• the opposition: far from being undefined or static monoliths, party oppositions in authoritarian states do exist, are much diverse in their characteristics, and are powerful agents of change. It’s indeed also thanks to the competition faced from some regional states’ opposition parties that in Ethiopia the ruling coalition’s constituent parties were forced to adapt over time. Despite being overshadowed for almost 30 years by an overwhelming ruling coalition, the Ethiopian opposition has undergone some considerable changes in the past few years. As a consequence of Abiy’s recent legal reforms, many political prisoners have been released and some former “terrorist” groups (Ginbot 7, the Oromo Liberation Front, the Ogaden National Liberation Front) have been reintegrated in the country’s party system, further enlarging the political space. As a consequence of growing intra-party tensions within regional ethnic-based parties but also multiethnic Pan-Ethiopianist fronts, new groups or splinter factions have emerged, hence also fractionalising the newly-enlarged opposition front. Many attempts to create cross-ethnic fronts have been made over the years (Medrek, CUD, EZeMa, UEDF), although a common front which can challenge the EPRDF/Prosperity Party still remains out of the question. The latest attempt to challenge the EPRDF/Prosperity Party is now being made by the very TPLF which, having just left the ruling coalition, is now leading the ethno-federalist resistance against Abiy’s Pan-Ethiopianist political revolution by trying to form an alliance of federalist forces which can challenge the new order. Abiy recently declared that he wants these elections to be free and fair, but his latest reforms, including the reintegration of former rebel groups into the official party system, do not suffice to ensure that outcome. The numerous clashes which are already affecting many areas of the country do not bode well for the elections. Nor does an electoral postponement managed without the consultation of the different components of the diverse opposition front.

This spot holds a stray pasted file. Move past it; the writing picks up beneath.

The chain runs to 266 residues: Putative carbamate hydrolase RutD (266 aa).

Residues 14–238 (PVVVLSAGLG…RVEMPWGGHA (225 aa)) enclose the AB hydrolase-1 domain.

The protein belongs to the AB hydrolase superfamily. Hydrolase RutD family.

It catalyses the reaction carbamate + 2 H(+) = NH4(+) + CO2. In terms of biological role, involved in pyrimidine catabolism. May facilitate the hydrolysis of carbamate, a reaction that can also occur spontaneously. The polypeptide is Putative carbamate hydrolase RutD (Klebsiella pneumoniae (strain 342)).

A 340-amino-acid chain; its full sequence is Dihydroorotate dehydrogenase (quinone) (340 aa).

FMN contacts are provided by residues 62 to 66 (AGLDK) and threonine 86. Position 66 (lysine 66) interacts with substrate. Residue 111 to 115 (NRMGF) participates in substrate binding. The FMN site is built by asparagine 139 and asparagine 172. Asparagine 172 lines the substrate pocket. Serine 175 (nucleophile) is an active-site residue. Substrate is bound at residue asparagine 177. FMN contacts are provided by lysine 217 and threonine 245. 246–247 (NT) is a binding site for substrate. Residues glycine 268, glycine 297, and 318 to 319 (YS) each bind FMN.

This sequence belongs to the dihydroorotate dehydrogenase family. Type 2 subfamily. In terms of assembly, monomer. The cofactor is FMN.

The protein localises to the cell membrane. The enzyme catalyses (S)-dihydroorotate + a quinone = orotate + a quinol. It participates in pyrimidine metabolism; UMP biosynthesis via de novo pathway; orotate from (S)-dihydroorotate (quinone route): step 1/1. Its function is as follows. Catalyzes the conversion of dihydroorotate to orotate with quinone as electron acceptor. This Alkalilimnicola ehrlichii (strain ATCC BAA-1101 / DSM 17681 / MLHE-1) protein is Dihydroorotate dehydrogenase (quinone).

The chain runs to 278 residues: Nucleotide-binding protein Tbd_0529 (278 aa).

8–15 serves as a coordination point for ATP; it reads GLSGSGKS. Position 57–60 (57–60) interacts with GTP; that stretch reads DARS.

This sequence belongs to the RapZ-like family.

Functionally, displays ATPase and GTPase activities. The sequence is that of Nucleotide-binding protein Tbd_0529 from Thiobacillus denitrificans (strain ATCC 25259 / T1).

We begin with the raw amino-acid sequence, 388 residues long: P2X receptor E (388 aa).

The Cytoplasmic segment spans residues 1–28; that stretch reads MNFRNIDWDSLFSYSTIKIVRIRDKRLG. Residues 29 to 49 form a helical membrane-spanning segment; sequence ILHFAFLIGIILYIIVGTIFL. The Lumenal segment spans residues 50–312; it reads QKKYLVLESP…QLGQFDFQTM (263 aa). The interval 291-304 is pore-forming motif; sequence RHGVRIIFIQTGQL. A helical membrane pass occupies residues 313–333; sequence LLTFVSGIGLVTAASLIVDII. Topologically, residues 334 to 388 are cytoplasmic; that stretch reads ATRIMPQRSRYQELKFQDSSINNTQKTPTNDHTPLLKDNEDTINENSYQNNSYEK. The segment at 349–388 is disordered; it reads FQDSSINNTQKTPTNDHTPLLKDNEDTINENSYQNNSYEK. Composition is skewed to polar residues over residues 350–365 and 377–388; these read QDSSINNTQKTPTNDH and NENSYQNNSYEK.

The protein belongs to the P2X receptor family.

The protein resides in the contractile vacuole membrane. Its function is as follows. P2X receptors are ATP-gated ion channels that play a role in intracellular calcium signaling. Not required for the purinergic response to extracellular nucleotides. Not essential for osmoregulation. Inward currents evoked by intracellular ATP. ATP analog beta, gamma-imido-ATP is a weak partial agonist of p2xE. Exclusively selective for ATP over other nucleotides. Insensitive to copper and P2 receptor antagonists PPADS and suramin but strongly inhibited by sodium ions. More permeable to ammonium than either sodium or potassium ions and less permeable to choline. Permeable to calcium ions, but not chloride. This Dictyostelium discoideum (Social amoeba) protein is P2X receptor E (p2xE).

So, although a lot has changed since two years ago Abiy swore in as Ethiopia’s Prime Minister, social and political fractures continue dividing the country. Ethiopian politics has been for 29 years a fascinating puzzle*, and still remains so today, also visually. Below, a non-exhaustive map of its main political groups as of early 2020, beyond classic pre-election oversimplifications.
* The Puzzle of Ethiopian Politics (Lynne Rienner, 2019) by Terrence Lyons is the title of likely the best, recently-published book on the Ethiopian political system. Ethiopia is a country with many diverse communities, ethnically defined parties, and autonomous regional states. But also a country which, over the past 29 years, has been ruled by a strong and centralised ruling coalition, the EPRDF. A contradiction, or a puzzle — how could an ethno-regional rebel group (TPLF) create a national political entity (EPRDF) that could appeal Ethiopia’s many diverse communities? — which the author masterfully pieces together throughout the book.
• Terrence Lyons’ “The Puzzle of Ethiopian Politics” (2019)
• Addis Standard, various blogs, and also Wikipedia (…)
• Jason Mosley’s “Ethiopia’s Transition: Implications for the Horn of Africa and Red Sea Region” (2020)
• Jean-Baptiste Gallopin for being a source of inspiration when in early 2019 he published a map about Sudan’s domestic actors